As you travel the rugged pathway of life, keep your eye out for cairns erected by those who have gone before you.  Let them remind you of God’s goodness and faithfulness. In time you may indeed place some of your own. 

Posted on October 14th, 2016

​1 The Lord is my shepherd; I shall not want. 2 He maketh me to lie down in green pastures: he leadeth me beside the still waters. 3 He restoreth my soul: he leadeth me in the paths of righteousness for his name's sake. PS 23:1-3 KJV

   Listening to a recent podcast by John Eldredge, I was struck by the difference between relief and restoration.  Eldredge says that relief characterizes the things that we run to for comfort when our soul is distressed, fatigued and worn. Food, sleep, recreation, sex, substances; all these things seem to offer some consolation to our weary souls, but in the end they bring no real lasting peace in and of themselves. Only union with our Creator can bring true restoration to our souls.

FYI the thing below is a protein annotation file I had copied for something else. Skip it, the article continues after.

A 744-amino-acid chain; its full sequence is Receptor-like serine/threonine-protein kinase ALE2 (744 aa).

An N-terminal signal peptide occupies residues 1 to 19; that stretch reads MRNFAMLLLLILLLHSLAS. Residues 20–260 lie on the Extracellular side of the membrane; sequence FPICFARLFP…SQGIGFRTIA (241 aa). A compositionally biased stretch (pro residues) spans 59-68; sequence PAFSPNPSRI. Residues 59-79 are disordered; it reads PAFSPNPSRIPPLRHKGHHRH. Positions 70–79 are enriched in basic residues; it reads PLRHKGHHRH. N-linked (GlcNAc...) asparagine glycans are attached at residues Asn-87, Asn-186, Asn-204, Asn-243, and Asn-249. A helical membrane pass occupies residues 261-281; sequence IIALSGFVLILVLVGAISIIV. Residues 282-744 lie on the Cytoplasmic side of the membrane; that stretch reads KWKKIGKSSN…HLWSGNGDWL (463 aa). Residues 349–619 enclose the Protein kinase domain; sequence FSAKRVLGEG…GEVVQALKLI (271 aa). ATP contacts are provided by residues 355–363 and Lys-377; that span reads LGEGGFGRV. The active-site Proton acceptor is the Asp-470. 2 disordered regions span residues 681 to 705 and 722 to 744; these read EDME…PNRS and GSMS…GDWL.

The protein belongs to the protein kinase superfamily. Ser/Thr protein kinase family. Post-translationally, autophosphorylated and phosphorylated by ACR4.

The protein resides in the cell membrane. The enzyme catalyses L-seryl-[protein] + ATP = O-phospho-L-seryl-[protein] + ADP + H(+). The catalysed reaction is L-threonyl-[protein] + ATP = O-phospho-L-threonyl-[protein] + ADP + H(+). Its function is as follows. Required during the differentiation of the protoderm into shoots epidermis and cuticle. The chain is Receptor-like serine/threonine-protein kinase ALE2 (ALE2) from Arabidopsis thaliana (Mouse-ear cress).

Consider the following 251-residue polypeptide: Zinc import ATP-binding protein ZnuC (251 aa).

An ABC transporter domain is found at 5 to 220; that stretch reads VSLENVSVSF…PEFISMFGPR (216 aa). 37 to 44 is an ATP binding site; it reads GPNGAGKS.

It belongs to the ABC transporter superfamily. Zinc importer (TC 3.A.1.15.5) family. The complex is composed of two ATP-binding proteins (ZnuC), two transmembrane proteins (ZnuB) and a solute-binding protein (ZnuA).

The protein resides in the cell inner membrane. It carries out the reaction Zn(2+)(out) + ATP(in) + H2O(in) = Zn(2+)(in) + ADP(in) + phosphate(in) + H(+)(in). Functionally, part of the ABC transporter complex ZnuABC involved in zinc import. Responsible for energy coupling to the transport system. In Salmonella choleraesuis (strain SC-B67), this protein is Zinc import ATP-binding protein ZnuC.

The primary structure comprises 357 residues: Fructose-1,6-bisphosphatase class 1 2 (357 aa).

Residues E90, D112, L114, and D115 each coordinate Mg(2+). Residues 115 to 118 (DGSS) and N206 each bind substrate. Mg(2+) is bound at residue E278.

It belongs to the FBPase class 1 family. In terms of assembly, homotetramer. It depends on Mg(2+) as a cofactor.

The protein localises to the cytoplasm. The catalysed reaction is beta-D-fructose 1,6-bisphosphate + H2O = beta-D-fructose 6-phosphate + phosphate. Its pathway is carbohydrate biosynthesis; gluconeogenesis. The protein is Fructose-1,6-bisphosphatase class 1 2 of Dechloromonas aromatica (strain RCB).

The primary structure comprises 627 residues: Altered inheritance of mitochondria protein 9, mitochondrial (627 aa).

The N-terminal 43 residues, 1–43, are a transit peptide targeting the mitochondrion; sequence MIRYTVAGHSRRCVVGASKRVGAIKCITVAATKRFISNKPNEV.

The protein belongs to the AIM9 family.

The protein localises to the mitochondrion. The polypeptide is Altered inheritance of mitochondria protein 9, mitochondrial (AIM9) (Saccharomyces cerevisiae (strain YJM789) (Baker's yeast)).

In the 23rd Psalm, David expresses his pressing need for the restoration of his soul. The Psalmist recognizes that often the Good Shepherd must make his stubborn sheep to lie down in green pastures. He leads them to the still waters often against their own bleatings of resistance.  

  Soul care is such a neglected discipline in our society today. We tend to burn the candle at both ends and then run to the things of this world for relief, as our souls slowly waste away to wisps and vapors. Often we are preoccupied with many good things while neglecting the best thing. Our souls desperately need the restoration that only the Good Shepherd can provide.
  Nature also can be something we simply run to for relief, and has no true restorative power in and of itself. It is noteworthy however that throughout scripture God uses wilderness as a major tool of soul restoration.  There is something about nature that puts the human soul in a place for a restorative encounter with the living God.

  How is your soul doing? Are you running to things for comfort, or are you allowing Jesus to restore your soul? May you find some time in creation to allow the words of your Creator to breathe new life into your inner being.



Posted on September 16th, 2016

​5 Trust in the Lord with all your heart and lean not on your own understanding; 6 in all your ways submit to him, and he will make your paths straight. Prov 3:5-6 NIV